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Water Watchdogs with a Camera

ChannelKeeper Kicks Off Grassroots Video Series Aimed at Catching Polluters Red-Handed


The Internet, when wielded appropriately, can be a wonderful weapon for good. Take for example, Santa Barbara ChannelKeepers’ recently launched Watchdog Diaries video series.

One of the heavy lifters on the South Coast when it comes to water quality issues and fighting the good fight on behalf creeks, streams, rivers, and the Pacific Ocean, ChannelKeeper staffers, during a routine post-rainstorm water sampling of the Ventura River watershed last week, decided to bring a video camera along for the adventure and ended up with some rather impressive results. In just under seven minutes of rough-around-the-edges action, the video, which went up on YouTube this past Monday, paints an undeniable picture of the delicate intersection between upstream land uses — in this particular case, the use is an equestrian center and an oil facility — and downstream water quality issues.

“We’ve already received a ton of support and enthusiasm from the first episode,” explained Ben Pitterle, the star of the video and ChannelKeeper’ director of watershed programs. “People have repeatedly said that they never fully made the connection between land use and pollution until they watched it. It’s fantastic that [a video] can raise awareness that way.”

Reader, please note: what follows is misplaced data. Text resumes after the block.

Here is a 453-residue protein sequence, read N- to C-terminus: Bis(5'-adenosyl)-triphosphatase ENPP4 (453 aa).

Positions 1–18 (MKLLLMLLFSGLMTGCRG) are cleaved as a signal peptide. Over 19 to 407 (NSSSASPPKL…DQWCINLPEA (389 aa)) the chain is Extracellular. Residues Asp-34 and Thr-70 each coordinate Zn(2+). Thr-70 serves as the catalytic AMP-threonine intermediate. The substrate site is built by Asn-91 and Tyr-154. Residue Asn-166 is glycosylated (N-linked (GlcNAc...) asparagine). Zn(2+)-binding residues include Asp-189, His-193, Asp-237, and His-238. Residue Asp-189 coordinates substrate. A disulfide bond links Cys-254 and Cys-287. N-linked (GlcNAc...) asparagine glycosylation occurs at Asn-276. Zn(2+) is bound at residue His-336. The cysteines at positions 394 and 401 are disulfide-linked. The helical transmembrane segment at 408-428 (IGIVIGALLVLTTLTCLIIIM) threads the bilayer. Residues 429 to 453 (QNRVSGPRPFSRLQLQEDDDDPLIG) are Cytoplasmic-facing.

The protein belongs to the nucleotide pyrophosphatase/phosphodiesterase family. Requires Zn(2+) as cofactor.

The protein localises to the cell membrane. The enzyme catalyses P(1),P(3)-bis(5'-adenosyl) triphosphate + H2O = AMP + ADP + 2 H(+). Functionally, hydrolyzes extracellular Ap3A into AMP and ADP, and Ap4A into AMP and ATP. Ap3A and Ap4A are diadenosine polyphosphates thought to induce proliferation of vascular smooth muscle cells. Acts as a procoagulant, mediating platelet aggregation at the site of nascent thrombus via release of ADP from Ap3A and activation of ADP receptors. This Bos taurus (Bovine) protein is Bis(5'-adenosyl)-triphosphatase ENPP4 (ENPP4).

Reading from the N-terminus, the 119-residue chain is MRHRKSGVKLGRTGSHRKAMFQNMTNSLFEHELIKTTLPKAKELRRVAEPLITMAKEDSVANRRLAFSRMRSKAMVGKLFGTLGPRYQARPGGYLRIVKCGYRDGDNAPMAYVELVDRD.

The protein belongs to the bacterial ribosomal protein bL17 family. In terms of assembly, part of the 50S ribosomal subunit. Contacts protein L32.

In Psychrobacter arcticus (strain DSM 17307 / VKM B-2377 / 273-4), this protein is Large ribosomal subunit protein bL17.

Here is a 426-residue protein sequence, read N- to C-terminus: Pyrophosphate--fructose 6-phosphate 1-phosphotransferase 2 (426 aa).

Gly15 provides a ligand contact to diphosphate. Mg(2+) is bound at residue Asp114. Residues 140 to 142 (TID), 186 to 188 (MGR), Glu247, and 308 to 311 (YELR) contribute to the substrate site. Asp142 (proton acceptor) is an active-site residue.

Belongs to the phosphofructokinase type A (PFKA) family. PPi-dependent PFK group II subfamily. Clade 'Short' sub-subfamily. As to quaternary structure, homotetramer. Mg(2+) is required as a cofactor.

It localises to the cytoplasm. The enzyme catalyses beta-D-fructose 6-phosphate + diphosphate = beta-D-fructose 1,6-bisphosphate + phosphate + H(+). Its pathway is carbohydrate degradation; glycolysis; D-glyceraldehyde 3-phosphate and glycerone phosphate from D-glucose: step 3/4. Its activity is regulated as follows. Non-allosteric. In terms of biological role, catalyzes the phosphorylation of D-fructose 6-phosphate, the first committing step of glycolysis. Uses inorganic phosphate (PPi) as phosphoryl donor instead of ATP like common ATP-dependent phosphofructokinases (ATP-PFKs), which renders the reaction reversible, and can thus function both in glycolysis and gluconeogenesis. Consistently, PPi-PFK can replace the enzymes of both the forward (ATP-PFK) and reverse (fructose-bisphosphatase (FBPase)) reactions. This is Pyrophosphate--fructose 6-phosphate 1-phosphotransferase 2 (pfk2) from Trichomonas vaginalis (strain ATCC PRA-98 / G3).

Frustrated by the inherent shortcomings of monthly email blasts and the occasional Facebook update about their day-in and day-out efforts, Pitterle and others at ChannelKeeper had been brainstorming about ways to get their message out to a broader audience while simultaneously providing a more accurate medium for showcasing the work they do. And so, with this in mind, on their way to a monitoring stop after last week’s rain, they decided to film the whole process without really knowing what the final result would be.

“We are doing stuff like this all the time.” said Pitterle. “So we thought, screw Facebook, we should just make our own mini-video documentary series. All it took was a night of home video editing and we had our first episode.” Even better, despite the lack of an official plan, the end result shows clearly, for all to see, just what happens when the rain falls and and the water flows — the run-off carrying with it all sorts of potentially terrible stuff that was never intended to make its way into a river and, ultimately, the ocean.

As for what comes next in the Watchdog series, Pitterle says episode 2 is just about complete and ready to be born on the interweb but, beyond that, plans, much like the fateful first mission, are subject to change. Explaining that they have no desire to make the videos a weekly occurrence or, more importantly, for them to become some sort of predictable anti-pollution drum beat, Pitterle called the video efforts a work in progress.

“It’s a little tricky filming watchdog work, for some obvious reasons, so we have to be really careful,” admitted Pitterle. “Plus, we don’t want it to get boring. If we just start filming ourselves doing everything, people will tune out. … We’re going to try to be selective and see where it goes.”

To subscribe to Santa Barbara ChannelKeeper’s Watchdog Diaries, click here.

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